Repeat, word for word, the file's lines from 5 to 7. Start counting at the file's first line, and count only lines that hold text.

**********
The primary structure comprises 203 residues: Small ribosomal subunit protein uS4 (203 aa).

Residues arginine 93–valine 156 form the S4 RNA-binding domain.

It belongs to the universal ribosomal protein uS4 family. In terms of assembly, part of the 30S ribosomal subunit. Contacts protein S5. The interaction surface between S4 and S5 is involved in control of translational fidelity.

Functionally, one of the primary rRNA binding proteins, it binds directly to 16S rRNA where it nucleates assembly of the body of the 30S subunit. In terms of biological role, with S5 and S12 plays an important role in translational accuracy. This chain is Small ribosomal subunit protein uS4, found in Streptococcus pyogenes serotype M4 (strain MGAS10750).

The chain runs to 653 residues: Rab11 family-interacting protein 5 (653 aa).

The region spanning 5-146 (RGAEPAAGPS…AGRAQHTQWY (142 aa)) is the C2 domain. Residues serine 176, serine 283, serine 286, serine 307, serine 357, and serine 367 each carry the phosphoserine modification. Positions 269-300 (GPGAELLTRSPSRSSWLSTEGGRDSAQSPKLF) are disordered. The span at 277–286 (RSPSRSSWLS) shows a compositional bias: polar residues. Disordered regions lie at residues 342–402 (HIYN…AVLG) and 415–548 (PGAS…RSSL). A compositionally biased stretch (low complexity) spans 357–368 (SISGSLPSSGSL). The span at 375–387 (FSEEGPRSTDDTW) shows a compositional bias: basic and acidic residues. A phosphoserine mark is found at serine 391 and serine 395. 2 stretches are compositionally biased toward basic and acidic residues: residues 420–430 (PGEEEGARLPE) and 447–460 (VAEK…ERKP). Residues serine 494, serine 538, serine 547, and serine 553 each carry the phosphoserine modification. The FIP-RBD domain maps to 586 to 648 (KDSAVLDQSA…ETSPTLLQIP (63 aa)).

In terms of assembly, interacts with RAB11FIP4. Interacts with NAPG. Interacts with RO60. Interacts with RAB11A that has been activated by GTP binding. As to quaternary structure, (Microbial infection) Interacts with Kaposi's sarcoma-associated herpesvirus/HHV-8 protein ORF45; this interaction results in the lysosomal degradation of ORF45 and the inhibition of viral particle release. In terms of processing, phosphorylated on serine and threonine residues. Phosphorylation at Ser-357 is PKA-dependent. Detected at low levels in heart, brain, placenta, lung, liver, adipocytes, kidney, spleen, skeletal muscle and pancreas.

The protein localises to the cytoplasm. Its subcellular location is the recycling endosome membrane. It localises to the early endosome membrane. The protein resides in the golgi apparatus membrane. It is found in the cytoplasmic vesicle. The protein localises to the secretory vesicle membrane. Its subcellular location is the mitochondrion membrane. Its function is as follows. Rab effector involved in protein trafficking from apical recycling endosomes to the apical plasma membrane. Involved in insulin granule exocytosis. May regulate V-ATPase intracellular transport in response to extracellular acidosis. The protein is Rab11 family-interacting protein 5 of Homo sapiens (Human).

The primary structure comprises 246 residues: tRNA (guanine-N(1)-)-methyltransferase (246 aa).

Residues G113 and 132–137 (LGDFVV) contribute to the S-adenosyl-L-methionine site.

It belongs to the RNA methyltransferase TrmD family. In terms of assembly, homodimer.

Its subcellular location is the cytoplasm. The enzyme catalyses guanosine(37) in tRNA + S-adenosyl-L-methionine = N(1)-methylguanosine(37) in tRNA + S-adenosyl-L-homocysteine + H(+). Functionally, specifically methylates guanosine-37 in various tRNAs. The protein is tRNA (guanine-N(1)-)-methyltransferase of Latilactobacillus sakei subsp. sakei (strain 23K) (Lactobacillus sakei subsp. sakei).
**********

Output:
The chain runs to 653 residues: Rab11 family-interacting protein 5 (653 aa).

The region spanning 5-146 (RGAEPAAGPS…AGRAQHTQWY (142 aa)) is the C2 domain. Residues serine 176, serine 283, serine 286, serine 307, serine 357, and serine 367 each carry the phosphoserine modification. Positions 269-300 (GPGAELLTRSPSRSSWLSTEGGRDSAQSPKLF) are disordered. The span at 277–286 (RSPSRSSWLS) shows a compositional bias: polar residues. Disordered regions lie at residues 342–402 (HIYN…AVLG) and 415–548 (PGAS…RSSL). A compositionally biased stretch (low complexity) spans 357–368 (SISGSLPSSGSL). The span at 375–387 (FSEEGPRSTDDTW) shows a compositional bias: basic and acidic residues. A phosphoserine mark is found at serine 391 and serine 395. 2 stretches are compositionally biased toward basic and acidic residues: residues 420–430 (PGEEEGARLPE) and 447–460 (VAEK…ERKP). Residues serine 494, serine 538, serine 547, and serine 553 each carry the phosphoserine modification. The FIP-RBD domain maps to 586 to 648 (KDSAVLDQSA…ETSPTLLQIP (63 aa)).

In terms of assembly, interacts with RAB11FIP4. Interacts with NAPG. Interacts with RO60. Interacts with RAB11A that has been activated by GTP binding. As to quaternary structure, (Microbial infection) Interacts with Kaposi's sarcoma-associated herpesvirus/HHV-8 protein ORF45; this interaction results in the lysosomal degradation of ORF45 and the inhibition of viral particle release. In terms of processing, phosphorylated on serine and threonine residues. Phosphorylation at Ser-357 is PKA-dependent. Detected at low levels in heart, brain, placenta, lung, liver, adipocytes, kidney, spleen, skeletal muscle and pancreas.